Before the age of 50, it’s estimated that around 20% to 80% of women are diagnosed with muscular tumors known as fibroids. These fibroids are often found during routine pelvic exams. While they usually require no treatment, if you begin to experience symptoms such as pain or heavy bleeding, treatment may be necessary. If you’re worried about your own uterine fibroids or the symptoms and complications that you may experience because of them, this article is here to get you informed and give you the assurance that you may need as you deal with them.
In this article we’re going to discuss:
Uterine fibroids are benign (noncancerous) tumors that may form in the uterus throughout a woman’s childbearing years. These fibroids range anywhere from tiny seed-like afflictions to masses large enough to enlarge or distort the size of your uterus. Uterine fibroids aren’t necessarily a sign of any form of cancer. In extreme cases, if you have many large fibroids there is a chance that they may cause your uterus to become so large that it may add weight or push against your ribs.
Women in their 40s and 50s are more likely to be susceptible to uterine fibroids. Most women have no symptoms associated with their uterine fibroids, making it entirely likely that they may be living with them without even knowing it. The only problem that they present a problem is if they cause you to have undesirable symptoms.
While most people who develop uterine fibroids don’t experience any symptoms, it’s most likely a good idea to be familiar with them just in case they’re the cause of the symptoms you’re experiencing. It’s a good idea to be open and forthcoming about any problems you’re having with your doctor so that it doesn’t develop into a larger issue to solve.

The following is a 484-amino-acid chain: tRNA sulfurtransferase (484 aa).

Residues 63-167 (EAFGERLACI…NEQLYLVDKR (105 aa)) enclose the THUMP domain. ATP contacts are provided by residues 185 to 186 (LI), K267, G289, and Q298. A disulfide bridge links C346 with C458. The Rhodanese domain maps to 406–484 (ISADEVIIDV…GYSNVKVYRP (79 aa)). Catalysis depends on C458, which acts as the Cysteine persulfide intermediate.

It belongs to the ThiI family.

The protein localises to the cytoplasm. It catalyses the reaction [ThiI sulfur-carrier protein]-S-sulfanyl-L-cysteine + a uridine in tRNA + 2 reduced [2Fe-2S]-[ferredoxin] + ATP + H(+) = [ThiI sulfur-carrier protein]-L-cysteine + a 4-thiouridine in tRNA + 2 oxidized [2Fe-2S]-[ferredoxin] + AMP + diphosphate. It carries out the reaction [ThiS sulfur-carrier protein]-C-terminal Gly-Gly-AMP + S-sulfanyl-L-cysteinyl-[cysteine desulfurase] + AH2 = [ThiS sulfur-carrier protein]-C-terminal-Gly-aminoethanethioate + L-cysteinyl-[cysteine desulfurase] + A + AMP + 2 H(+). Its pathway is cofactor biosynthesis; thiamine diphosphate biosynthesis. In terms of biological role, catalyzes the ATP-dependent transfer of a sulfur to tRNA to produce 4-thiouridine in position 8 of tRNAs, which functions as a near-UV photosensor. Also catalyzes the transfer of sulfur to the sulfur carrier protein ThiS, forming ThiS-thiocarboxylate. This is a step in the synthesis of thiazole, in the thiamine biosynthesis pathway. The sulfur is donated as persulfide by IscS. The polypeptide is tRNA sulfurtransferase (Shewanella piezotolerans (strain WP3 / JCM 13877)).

Symptoms of uterine fibroids include:
While doctors have yet to identify an isolated reason as to why people develop uterine fibroids, there are a handful of causes that may have contributed to why someone has developed them. It’s possible that uterine fibroids are developed as a result of changes in hormones. Fibroids contain more of the hormones that support growth in the uterine lining than normal cells in the uterus do. The development of uterine fibroids is also the result of the genetic code of normal uterine cells changing.
There a wide range of treatments that are available for people dealing with fibroids. For many who are experiencing symptoms that are annoying but not debilitating it may simply be a waiting game. For others, options include medicines, non-invasive treatments, minimally invasive procedures, and traditional surgeries to quell their fibroid issues.
Medicines that specifically treat uterine fibroids include:
The first of which, GnRH agonists, treat fibroids by blocking the production of hormones such as progesterone and estrogen. This process stunts the growth of the fibroids by simulating the effects of menopause.
Tranexamic acid is a medicine that specifically targets those experiencing heavy bleeding during their menstrual cycles. This medicine isn’t hormonal and should be taken on days when you’re experiencing heavy bleeding.
Unlike GnRH agonists, progestin-releasing IUDs don’t shrink or directly treat fibroids. Instead, they attack symptoms and provide relief for those experiencing pain and heavy bleeding.
The up-and-coming non-invasive treatment for fibroids is an MRI-guided focused ultrasound surgery or FUS. This treatment works by using a high-energy ultrasound transducer while the patient is in the MRI machine to destroy the fibroids present in the patient’s uterus.
What’s most important as you approach dealing with your fibroids is staying conscious of how you’re feeling and what symptoms are impacting your daily life. There may be a much easier solution for the problems you’re facing than jumping to some of the more drastic treatments. You also have abundant access to medical professionals that will help to guide you through the best options for your well being. There is most certainly light at the end of the tunnel!